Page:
Two weeks ago, I decided to visit Crested Butte. I've never been there. It's on my list of places in Colorado, I've never been, and wanted to go. So having now been there what did I learn? Crested Butte is awesome. It's such a cool little town that is an outdoorsmans paradise, away from major roadways and high traffic trails.
Crested Butte is the home of the bike. If I was to guess where bikes originally came from it would be there. Everyone in town was getting around on cruiser bikes, there was great roadbiking on the roads through the passes, and mountian bikes gallorre. I was amazed that you could actually get around on cruisers, from home to town and back. It made me jealous, here in the valley it's so hard to make that feasable with the hills and highways.
The second thing I noticed is that I came across a huge amount of International Scouts. If you don't know what a scout is, it's a 4 wheel drive truck that was introduced in the early 60s and produced the international Harvester corporation and manufactured them only until 1980. They are really cool looking precursors to the SUV, that featured a boxy look much like that of the early Bronco's and had removable hardtops. For a truck that had a relatively short span of production, that stoped being produced more than 35 years ago, and to see 5 or 6 of them in one place seems crazy to me. It's like if you owned a scout, it would automatically start driving and wouldnt stop until you got to Crested Butte. Perhaps if you wanted to move there, you would have to fill out a questionare with one quesion, do you own or have you ever owned an international scout. If you answer yes, boom, your automatically accepted.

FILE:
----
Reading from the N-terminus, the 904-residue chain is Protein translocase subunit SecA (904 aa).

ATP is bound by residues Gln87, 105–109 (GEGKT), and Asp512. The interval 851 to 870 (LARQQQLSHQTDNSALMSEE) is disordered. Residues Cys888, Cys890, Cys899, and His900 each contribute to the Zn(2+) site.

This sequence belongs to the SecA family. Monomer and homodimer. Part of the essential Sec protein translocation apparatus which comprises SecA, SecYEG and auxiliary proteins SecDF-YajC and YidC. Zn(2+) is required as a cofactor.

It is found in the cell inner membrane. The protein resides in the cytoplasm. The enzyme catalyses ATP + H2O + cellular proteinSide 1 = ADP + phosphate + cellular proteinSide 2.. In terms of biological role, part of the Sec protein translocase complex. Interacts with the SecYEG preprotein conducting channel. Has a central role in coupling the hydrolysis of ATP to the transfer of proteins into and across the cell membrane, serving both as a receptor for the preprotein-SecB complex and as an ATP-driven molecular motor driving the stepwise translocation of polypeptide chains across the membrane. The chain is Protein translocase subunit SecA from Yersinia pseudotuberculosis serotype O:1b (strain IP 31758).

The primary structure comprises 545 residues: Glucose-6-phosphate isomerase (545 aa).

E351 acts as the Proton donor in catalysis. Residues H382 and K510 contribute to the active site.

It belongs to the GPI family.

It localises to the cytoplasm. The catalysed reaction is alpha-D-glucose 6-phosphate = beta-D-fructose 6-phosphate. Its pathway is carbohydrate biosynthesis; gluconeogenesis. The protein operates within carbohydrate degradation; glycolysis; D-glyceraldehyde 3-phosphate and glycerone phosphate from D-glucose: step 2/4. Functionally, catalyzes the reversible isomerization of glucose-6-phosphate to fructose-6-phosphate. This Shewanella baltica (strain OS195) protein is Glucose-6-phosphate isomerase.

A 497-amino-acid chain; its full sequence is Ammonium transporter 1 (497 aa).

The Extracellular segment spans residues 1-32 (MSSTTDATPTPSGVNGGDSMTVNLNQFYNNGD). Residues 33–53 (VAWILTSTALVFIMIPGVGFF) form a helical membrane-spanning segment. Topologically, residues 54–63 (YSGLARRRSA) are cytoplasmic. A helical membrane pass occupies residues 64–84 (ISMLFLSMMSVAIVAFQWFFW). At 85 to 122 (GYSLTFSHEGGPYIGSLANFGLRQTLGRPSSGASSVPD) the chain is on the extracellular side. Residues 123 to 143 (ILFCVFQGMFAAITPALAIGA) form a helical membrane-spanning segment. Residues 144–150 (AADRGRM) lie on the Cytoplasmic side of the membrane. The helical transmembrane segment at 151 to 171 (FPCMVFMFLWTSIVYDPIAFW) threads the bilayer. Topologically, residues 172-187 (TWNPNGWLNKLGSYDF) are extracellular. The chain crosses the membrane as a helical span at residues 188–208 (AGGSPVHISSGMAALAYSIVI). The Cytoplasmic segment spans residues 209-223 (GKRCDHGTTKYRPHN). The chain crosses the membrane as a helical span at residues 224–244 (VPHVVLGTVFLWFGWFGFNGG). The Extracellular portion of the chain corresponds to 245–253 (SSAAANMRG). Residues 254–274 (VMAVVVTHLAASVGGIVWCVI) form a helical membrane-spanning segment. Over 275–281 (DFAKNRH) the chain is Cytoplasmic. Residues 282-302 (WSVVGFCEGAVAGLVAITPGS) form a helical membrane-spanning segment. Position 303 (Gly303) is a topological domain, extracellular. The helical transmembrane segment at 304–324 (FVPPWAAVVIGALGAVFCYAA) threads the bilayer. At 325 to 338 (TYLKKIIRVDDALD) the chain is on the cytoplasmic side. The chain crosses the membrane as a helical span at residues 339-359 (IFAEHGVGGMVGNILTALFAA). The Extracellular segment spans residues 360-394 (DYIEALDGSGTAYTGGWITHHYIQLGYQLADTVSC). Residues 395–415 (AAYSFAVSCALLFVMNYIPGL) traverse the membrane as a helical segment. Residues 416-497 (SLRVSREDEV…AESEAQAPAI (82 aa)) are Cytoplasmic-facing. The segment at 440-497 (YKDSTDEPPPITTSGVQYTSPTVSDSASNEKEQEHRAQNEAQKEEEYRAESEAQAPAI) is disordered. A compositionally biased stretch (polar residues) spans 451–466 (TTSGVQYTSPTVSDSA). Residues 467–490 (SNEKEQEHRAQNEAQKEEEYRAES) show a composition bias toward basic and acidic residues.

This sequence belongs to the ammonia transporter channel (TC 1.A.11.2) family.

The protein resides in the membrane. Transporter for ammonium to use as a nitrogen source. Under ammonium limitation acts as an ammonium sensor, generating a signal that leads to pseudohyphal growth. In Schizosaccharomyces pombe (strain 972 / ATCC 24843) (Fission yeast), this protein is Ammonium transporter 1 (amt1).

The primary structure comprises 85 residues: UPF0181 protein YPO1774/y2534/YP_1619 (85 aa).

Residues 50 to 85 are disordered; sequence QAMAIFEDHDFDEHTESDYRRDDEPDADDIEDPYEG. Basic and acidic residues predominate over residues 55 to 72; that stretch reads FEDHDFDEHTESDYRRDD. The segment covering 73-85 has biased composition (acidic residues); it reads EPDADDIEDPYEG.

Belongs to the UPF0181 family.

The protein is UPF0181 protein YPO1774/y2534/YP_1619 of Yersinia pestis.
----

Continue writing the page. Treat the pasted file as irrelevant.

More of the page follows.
Changing the subject slightly, and why I call it the misadventures on the road, I had to cut my visit short because weather. For someone (myself) who usually is over-prepared for any situation, I was completely unprepared for how cold it was going to be. It was the middle of August so I had a light sleeping bag. Biiiiiig mistake. I abandoned my tent, put on all the layers I had in my car and attempted unsuccessfully to sleep in my car. So 6 in the morning, after about an hour of total sleep, I sat in my camping chair, in my sleeping bag, chugging coffee to warm up waiting for the sun to hit my face. As I waddled over to my tent, I shook the ice off the rainfly and said not happening another night. No way. On the positive side, it was a beutiful camp spot, only about 10 minutes outside of town.
So, to wrap this up, lesson learned, be prepared, be more than prepared and you will be ready for anything. If you are like myself, and don't do well in extreme cold conditions, have lots of extra layers and always bring your warm sleeping bag. Also, go exploring in these last few weeks of summer, there is nothing better, you never know what you will come across. Enjoy the rest of the summer folks. - Barry